On the first flight, we used the recommended CG and the battery pack was positioned as previously shown. After a few minutes, we moved the pack aft about 1/2" but I am not sure how much this changed the CG. Overall, we were quite pleased with the performance of the Sequence. I knew that it wouldn't be long before the snow arrives in upstate NY so I was happy to have an opportunity to test fly it before Winter. The one modification I plan to incorporate on my Sequence is to add a carbon fiber blade between the two piece gear mains per Rusty's photo below. My Sequence will see many more flights next season. Although I do not compete, I love to fly aerobatics and plan to use the Sequence to increase my own piloting skills using this excellent flying model.

    The Great Planes Sequence F3A is another model in the E-Performance XLC (Extreme Light Concept) Series that features advanced ElectriFly engineering and pre-fabrication. It weighs almost nothing yet is incredibly strong due to hand-selected woods, and lightweight fiberglass and carbon parts.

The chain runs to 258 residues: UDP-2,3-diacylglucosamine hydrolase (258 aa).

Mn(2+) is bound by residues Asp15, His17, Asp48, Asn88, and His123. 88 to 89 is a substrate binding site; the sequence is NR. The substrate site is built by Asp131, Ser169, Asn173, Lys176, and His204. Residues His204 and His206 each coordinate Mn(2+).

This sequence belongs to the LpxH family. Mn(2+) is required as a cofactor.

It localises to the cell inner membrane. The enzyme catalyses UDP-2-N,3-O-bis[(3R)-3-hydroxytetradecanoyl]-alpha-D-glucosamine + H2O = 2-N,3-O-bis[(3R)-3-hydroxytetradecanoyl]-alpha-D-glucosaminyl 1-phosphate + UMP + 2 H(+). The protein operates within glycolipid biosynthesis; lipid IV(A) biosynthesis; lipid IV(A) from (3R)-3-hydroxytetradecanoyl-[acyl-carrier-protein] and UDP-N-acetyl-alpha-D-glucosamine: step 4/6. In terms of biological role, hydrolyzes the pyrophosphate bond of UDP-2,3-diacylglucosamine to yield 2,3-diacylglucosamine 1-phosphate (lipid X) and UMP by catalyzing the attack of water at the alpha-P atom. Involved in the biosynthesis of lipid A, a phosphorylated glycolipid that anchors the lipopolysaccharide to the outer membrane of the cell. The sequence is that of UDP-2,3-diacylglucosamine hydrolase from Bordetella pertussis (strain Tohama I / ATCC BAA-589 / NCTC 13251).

The Sequence F3A is modestly priced and requires minimal skills to create a good flying model. Its matched ElectriFly power system is plug and play so you get all the benefits of reliable electric flight without the worry of fit or performance. The Sequence can be flown in a variety of wind conditions and has the potential to fly with great precision with little set-up effort.








    Set-up and Modifications by Rusty Dose

    Team Futaba's, Rusty Dose hosted an event at the AMA flying Site 1 in Muncie, Indiana in September and one of the models he brought was his new Great Planes Sequence F3A. Rusty has reported set-up details and modifications to his Sequence that go well beyond my knowledge of pattern flying so I decided to share his report in this review.

    The photo on the right shows Rusty (left) with Mark Radcliff, a 4-Time USA F3A Team member. Mark is holding his Phoenix 8 that he flew in the 1981 World Championships to place 5th.

    Rusty used the following components in his Sequence.

    • Great Planes Rimfire .32 42-50-800 brushless motor
    • APC 12 x 6 "E" prop
    • Great Planes Silver Series 45 amp speed control
    • Futaba 10C Transmitter
    • Futaba R617FS 2.4 GHZ 7-channel receiver
    • (4) Futaba S3156 Digital Micro High-Speed servos

    Total flying weight with a 240 gram True R/C 4S 2100mAh LiPo battery is 3lbs 11oz. Rusty built the model exactly per the manual except for the following: